One more thought - this segment seemed to me to have a strong 'no man/bacteria is an island' aspect. Bacteria, pack animals, people - seem to do better with some connections and communication. We've talked a lot in my household about 'Into the Wild' and how if Chris McCandless had let even one person know where he was, his potential for survival - and his survival in fact - would have been so greatly enhanced. He knew what he was doing, was competent, but with another mind, even another awareness, the risk level of making a mistake, as he did, can be ameliorated.

Well - what say you, guys? Thoughts, science, ramblings?

Welcome to NOVA/scienceNOW

This is a book club type community for watching and discussing features from the excellent PBS series NOVA/scienceNOW, available in streaming vid at Past Stories.

Each Thursday a different member chooses a topic, posts the link and intro and then leads our discussion, starting on the weekend.

You don't have to be a scientist - just a curious learner who wants to explore the world and talk about our discoveries!

Bacterial Quorums

It's Thursday - and we might as well jump right in. I'll start! Last night D saw an ep featuring a woman who'd been castigated and scorned when she noted that bacteria seem to communicate when they reach a quorum. I was looking for this (and a Maya ep) when I discovered the online treasure trove which inspired the community, and I'm going to be watching both asap.

Take a look, and we'll start talking about it here this weekend.

Profile: Bonnie Bassler. Her insight into how bacteria "talk" has launched a revolution in biological and medical research.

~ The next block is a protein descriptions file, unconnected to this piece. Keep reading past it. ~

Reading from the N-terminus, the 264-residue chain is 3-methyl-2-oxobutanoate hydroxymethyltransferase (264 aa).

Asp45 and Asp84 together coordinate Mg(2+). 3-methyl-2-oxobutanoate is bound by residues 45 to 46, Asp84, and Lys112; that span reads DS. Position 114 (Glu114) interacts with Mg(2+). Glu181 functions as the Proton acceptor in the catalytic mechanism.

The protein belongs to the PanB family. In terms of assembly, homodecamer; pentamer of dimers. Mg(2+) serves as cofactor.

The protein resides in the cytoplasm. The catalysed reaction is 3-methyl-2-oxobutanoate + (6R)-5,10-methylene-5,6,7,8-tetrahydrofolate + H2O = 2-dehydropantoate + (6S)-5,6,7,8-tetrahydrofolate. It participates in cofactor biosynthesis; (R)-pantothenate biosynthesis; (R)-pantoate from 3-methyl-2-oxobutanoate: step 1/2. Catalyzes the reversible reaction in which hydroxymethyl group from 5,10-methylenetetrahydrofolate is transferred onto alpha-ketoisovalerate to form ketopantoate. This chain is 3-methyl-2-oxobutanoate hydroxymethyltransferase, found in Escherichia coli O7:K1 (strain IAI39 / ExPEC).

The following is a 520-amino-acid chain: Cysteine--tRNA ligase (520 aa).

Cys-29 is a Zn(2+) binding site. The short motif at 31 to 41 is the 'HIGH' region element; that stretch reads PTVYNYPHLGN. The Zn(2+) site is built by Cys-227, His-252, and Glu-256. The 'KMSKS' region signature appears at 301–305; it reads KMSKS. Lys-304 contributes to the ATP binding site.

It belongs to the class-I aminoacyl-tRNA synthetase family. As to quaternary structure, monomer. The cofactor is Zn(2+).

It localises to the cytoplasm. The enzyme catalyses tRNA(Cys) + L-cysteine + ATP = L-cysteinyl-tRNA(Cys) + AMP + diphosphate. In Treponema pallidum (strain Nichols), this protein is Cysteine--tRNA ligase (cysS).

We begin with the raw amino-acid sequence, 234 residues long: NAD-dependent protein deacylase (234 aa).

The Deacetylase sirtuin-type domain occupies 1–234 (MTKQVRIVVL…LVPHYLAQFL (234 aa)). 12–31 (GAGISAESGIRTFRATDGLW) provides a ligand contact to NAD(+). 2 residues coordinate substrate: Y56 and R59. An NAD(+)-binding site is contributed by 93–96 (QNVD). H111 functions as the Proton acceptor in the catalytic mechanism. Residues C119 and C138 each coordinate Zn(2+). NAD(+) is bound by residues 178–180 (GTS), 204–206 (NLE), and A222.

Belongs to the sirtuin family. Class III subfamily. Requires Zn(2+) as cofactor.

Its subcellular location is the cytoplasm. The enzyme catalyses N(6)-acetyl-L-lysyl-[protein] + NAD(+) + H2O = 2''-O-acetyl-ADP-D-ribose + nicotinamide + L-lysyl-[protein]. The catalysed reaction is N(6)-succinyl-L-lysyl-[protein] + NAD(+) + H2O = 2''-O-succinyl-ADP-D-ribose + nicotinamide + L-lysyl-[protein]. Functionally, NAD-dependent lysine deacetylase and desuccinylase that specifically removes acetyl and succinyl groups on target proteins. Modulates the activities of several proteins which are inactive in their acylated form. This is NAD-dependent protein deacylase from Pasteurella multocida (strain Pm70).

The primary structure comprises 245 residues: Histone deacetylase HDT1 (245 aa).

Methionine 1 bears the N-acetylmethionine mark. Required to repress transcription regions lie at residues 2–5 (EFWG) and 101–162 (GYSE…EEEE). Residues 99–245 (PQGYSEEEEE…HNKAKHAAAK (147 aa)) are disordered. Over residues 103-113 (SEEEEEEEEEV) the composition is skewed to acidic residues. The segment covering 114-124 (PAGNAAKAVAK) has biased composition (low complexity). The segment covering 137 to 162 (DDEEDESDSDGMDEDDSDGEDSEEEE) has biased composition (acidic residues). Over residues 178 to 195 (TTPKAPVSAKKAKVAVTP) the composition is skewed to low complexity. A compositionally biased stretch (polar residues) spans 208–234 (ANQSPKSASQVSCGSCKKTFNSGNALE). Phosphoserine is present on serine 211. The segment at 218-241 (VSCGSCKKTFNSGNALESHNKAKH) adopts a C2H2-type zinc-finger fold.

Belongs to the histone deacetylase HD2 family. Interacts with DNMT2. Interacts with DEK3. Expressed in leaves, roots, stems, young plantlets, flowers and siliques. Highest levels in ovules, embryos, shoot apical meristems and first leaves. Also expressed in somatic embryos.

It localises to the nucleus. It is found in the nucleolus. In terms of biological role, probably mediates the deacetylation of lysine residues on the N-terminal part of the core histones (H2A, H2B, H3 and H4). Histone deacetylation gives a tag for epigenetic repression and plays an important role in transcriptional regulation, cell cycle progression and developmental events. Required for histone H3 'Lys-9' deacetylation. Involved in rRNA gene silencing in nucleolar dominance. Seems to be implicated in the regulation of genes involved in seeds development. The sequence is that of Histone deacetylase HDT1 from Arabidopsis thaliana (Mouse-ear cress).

I'm curious about how she made her way past the difficulties in the community, how one stands fast in the face of conventional wisdom - and also, about whether this will say anything about the way that plants communicate. I remember a recent article, which I'll try to find and link, about plants seeming to communicate the need to produce a certain chemical that was an effective response to something that ate them - not a natural selection thing, but plant to plant.

Profile

Illuminated N
novasciencenow
Nova_science_now

About NOVA/scienceNOW

This is a book club type community for watching and discussing features from the excellent PBS series NOVA/scienceNOW, available in streaming vid at Past Stories.

Each Thursday a different member chooses a topic, posts the link and intro and then leads our discussion, starting on the weekend.

You don't have to be a scientist - just a curious learner who wants to explore the world and talk about our discoveries!
Powered by LiveJournal.com
Designed by Golly Kim